wildlife of flock of penguins gathering together
Independent Study, K-12, Science, Websites

Zooniverse

Zooniverse bills itself as the “largest platform for people-powered research.” It hosts a multitude of projects to which volunteers can contribute data that will help researchers in various fields. You may have heard of citizen science. Zooniverse takes this concept, and extends it to literature, art, and other areas of study as well.

Many of the resources are targeted toward college students, but there are several projects that would be suitable for younger children and a wonderful way to encourage them to learn more while feeling like their actions have a purpose. For example, the first project that I investigated was “Penguin Watch.” The goal is to identify Rockhopper adults, chickens, and eggs, as well as any other animals that may appear in the images that you are shown. Once students understand the task, it is just a matter of clicking on the right color and then the animal in the image to make the count. It’s actually slightly addictive and strangely therapeutic.

Screenshot from Penguin Watch Project on Zooniverse

One incredible second grade teacher, Fran Wilson, developed an entire unit for her students around another project, “Floating Forests.” In a science lesson on habitats, she began by sparking the children’s interest in sea otters. As the students learned more and became more invested in the preservation of this delightful creatures, they did research and other hands-on projects before the teacher eventually introduced them to a way that they could help by counting kelp forests on satellite images. Her blog post is an excellent blueprint for a way to engage students in something that they find meaningful and relevant. She provides many links as well as examples of student work along the way.

In 2020, Zooniverse provided this blog post of online learning resources that they had curated from their site, including a list of age-appropriate projects for 5-12 year olds. Please be aware of their note, “there is no age limit for participating in Zooniverse projects, but children under the age of 16 need parent or guardian approval before creating their own Zooniverse account.” I was able to participate in the Penguin Watch project without an account, so it is possible to use the site without signing in.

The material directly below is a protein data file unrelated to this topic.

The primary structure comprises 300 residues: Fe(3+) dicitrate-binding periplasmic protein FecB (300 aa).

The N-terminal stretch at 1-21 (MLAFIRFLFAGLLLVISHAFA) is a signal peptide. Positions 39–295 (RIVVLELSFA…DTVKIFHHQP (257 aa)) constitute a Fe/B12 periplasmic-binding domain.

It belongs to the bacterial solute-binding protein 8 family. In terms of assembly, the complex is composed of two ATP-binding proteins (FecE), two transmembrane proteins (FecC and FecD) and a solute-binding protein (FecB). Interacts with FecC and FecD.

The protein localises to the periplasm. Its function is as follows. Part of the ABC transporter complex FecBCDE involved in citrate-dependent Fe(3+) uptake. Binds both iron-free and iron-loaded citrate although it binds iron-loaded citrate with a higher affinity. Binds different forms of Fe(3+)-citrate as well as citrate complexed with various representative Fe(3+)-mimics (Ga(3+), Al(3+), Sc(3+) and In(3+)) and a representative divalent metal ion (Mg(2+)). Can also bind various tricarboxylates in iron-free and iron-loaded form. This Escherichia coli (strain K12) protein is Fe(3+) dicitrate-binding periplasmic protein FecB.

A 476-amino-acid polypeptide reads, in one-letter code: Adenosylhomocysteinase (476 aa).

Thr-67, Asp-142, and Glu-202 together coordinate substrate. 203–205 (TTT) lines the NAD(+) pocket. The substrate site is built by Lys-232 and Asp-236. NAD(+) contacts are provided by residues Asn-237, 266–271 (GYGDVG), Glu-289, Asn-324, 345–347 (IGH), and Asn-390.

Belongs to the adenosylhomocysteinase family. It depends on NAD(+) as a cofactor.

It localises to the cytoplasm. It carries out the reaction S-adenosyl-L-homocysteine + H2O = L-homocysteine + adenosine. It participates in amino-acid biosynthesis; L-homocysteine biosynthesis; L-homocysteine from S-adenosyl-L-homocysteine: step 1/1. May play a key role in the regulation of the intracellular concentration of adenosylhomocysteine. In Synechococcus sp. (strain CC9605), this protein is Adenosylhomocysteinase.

If you are a secondary teacher, there are also ideas for you in the blog post of online learning resources. In addition, I found this Edutopia article describing a lesson that high school biology teacher, Robin Dawson, did with the Snapshot Ruaha Project.

You may decide that Zooniverse won’t work as a class activity, but keep it in mind for independent projects, such as Genius Hour. Also, explore the project types as they are not all science — and not all based on imagery. For example, I found a fascinating one on the “Maturity of Baby Sounds.” I would even suggest, in some instances, having Zooniverse as an option in a calming area in your classroom where students can go if they are feeling like they need to cool down or are over-stimulated.

black and white penguin
Photo by Jack Salen on Pexels.com
K-12, Philosophy

Philosophy Toolkit

One of the resources that I have linked in my Philosophy for Kids Wakelet collection is Philosophy Toolkit from Plato. You can search for philosophy lessons by grade level or topic. The lesson quality is inconsistent, as some are basically just suggestions for discussion, while other provide more resources. However, at the very least you will get ideas for engaging questions and recommendations for related activities.

Why bother with teaching philosophy at all? Obviously it’s not on any elementary report cards. But the word itself means “love of wisdom.” And, of course we want our students to love learning and to seek out knowledge. According to the Department of Philosophy at Florida State University, “In a broad sense, philosophy is an activity people undertake when they seek to understand fundamental truths about themselves, the world in which they live, and their relationships to the world and to each other.”

Chances are that you are already engaging in philosophical discussions in your classroom without formally calling them that. Team-building activities, conversations about literature, news, non-fiction materials, and social studies lessons all lend themselves easily to philosophy. If you use Kaplan’s Depth and Complexity, the multiple perspectives and ethics icons also prompt philosophical dialogues.

Since the toolkit can be a bit overwhelming, I thought I’d recommend one of the suggestions, “Joy and Heron.” It includes a 4-minute animation that’s adorable, and would be good to show students of any age, ask them to retell the story, and then discuss the ethics of what the dog chooses to do once it realizes the heron needs food. Right from wrong, empathy, and friendship are all potential topics to cover. If you print the PDF, related lessons in the toolkit will also be recommended.